| 14°C Dublin

How Corrie forced Fair City into a swift exit scene rewrite


Brigie De Courcy speaking at RTE's TV Now, TV Next conference

Brigie De Courcy speaking at RTE's TV Now, TV Next conference

Brigie De Courcy speaking at RTE's TV Now, TV Next conference

Fair City writers had to think quick and write even quicker when a storyline similar to one they were planning cropped up on Coronation Street.

Fair City executive producer Brigie De Courcy told RTE's TV Now, TV Next advertisers' conference how they wanted to kill off Vivienne Bishop's evil husband Paddy by having him drive his car into the sea.

The storyline was planned six months in advance - but only three weeks before transmission Coronation Street's Richard Hillman did a similar stunt by crashing his car into a canal.

De Courcy admitted it was a hassle to do a rewrite, but they couldn't be accused of running with a copycat storyline.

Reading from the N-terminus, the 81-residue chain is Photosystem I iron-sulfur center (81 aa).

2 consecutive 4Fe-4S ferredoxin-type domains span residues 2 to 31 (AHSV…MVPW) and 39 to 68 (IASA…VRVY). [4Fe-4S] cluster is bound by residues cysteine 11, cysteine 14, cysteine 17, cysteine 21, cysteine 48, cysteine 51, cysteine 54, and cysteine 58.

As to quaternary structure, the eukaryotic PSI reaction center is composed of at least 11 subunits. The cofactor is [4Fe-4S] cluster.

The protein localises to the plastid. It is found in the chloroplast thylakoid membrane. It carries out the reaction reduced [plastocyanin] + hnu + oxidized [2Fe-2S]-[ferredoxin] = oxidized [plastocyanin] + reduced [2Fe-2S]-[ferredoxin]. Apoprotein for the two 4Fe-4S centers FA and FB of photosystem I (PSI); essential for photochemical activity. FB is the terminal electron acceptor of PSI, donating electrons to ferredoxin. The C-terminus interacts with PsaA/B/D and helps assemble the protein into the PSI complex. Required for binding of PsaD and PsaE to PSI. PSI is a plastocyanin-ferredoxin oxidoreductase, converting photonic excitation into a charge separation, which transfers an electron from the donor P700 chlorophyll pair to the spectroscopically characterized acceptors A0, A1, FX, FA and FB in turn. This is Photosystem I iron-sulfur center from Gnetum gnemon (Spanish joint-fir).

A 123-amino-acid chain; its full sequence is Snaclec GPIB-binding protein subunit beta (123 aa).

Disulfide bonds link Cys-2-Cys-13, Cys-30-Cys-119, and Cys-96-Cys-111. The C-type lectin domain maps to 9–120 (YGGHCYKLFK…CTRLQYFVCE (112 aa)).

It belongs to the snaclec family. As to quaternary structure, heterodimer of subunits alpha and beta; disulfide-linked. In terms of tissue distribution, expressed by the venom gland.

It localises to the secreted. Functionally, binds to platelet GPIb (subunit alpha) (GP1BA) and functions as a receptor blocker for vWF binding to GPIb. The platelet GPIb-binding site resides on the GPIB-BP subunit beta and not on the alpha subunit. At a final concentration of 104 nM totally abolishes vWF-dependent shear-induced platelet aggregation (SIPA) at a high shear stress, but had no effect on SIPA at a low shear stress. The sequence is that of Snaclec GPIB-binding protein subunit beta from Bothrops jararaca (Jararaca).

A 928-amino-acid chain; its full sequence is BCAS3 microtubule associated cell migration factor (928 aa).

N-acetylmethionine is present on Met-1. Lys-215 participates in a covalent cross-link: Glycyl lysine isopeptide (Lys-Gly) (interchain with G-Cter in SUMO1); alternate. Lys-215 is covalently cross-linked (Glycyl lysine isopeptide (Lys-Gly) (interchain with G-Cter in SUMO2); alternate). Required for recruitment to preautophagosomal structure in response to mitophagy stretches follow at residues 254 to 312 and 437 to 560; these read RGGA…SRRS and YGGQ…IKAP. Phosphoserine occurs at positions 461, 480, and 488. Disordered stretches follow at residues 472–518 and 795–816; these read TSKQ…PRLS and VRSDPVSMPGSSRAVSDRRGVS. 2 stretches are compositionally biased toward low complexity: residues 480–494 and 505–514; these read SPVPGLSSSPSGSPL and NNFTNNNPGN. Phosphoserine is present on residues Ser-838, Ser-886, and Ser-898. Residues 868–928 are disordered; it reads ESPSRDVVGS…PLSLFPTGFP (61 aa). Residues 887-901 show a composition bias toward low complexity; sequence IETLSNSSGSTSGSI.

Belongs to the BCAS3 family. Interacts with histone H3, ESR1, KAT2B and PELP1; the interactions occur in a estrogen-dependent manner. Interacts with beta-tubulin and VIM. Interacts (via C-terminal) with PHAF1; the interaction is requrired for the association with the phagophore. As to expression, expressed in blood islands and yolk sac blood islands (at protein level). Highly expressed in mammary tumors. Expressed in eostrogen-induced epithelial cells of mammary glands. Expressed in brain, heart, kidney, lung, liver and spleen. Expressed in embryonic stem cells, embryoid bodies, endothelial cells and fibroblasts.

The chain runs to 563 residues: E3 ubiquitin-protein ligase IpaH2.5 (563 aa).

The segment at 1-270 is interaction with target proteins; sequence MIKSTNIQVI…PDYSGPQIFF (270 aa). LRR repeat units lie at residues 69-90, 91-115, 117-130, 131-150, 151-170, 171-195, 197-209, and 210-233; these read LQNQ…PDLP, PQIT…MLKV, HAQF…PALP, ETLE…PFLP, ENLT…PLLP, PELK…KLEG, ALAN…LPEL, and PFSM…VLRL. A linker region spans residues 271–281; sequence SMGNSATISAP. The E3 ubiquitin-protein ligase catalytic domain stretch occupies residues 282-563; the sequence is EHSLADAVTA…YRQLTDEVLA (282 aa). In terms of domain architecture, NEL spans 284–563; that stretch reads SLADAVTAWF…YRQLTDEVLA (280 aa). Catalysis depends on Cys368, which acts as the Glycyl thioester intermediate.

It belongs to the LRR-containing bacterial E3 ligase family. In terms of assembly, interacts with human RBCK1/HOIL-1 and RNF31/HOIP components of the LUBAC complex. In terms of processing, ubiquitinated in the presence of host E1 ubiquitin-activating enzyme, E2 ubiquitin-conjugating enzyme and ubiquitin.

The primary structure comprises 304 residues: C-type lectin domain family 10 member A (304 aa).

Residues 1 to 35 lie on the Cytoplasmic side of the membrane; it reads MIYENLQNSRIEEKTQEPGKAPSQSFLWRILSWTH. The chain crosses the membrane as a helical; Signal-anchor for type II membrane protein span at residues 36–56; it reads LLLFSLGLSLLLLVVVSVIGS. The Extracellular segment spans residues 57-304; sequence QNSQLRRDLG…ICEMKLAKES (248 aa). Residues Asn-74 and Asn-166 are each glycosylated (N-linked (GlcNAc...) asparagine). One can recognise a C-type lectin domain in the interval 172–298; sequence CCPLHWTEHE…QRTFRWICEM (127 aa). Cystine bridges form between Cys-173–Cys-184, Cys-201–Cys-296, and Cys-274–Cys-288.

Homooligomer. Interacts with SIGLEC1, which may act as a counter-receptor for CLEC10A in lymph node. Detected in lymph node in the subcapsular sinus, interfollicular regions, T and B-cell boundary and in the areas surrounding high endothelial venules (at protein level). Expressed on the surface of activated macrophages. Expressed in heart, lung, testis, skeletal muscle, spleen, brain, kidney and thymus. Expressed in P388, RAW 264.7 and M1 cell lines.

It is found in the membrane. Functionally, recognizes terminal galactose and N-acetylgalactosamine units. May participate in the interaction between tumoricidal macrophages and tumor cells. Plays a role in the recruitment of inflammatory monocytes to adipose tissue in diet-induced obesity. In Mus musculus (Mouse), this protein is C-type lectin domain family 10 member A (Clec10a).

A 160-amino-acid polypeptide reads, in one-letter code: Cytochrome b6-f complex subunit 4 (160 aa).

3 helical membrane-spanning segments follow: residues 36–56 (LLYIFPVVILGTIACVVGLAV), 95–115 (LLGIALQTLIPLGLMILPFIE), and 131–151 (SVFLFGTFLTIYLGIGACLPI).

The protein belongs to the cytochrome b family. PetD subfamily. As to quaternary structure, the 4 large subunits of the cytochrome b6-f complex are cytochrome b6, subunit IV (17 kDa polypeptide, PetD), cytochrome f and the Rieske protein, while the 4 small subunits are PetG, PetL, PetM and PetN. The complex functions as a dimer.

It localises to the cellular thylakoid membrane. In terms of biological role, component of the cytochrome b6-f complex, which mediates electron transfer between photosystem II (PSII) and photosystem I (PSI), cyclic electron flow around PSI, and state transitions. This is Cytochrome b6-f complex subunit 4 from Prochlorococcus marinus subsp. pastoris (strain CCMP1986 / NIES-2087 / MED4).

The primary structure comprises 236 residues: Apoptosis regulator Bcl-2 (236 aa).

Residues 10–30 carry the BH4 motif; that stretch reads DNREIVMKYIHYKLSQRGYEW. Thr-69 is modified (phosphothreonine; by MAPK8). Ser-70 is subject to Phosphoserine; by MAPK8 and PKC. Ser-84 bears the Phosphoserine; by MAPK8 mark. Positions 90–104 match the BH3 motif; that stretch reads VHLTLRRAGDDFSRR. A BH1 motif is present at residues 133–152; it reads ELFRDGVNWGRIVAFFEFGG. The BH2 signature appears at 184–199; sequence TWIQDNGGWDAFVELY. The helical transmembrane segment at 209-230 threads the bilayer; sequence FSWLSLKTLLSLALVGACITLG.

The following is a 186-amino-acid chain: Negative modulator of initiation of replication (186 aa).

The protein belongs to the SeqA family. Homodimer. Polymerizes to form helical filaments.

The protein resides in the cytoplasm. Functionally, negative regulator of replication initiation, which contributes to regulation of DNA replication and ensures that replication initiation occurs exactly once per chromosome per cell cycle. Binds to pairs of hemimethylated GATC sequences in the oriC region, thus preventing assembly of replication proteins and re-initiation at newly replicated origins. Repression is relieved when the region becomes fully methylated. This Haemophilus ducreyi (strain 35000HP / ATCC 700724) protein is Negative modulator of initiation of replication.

De Courcy said the key to the soap's success is all in the preparation.

As many as 40 freelance writers are hired, with 250 cast members, crew and a production team working year round. As De Courcy says, it's relentless storytelling.

The team works 18 months ahead of an episode going to air. Detailed story planning is six months before transmission - or, as they say on set, TX.

Domestic violence in soaps needs to be handled with extreme care. They must take into account where the abuse starts and ends.

Eighty scenes are shot every week. Each episode has four stories of varying lengths, so that's 800 stories a year.

"We can't have the next Tarantino," De Courcy says, "we want a soap writer."

Scripts must be emotional and energetic, taking people through life's trials.

With more than 467,000 viewers, the audience equates to six Croke Parks. Fans are loyal and clued-in to storylines. If they see an actor coughing on Monday, they reckon he may be dead by the end of the week.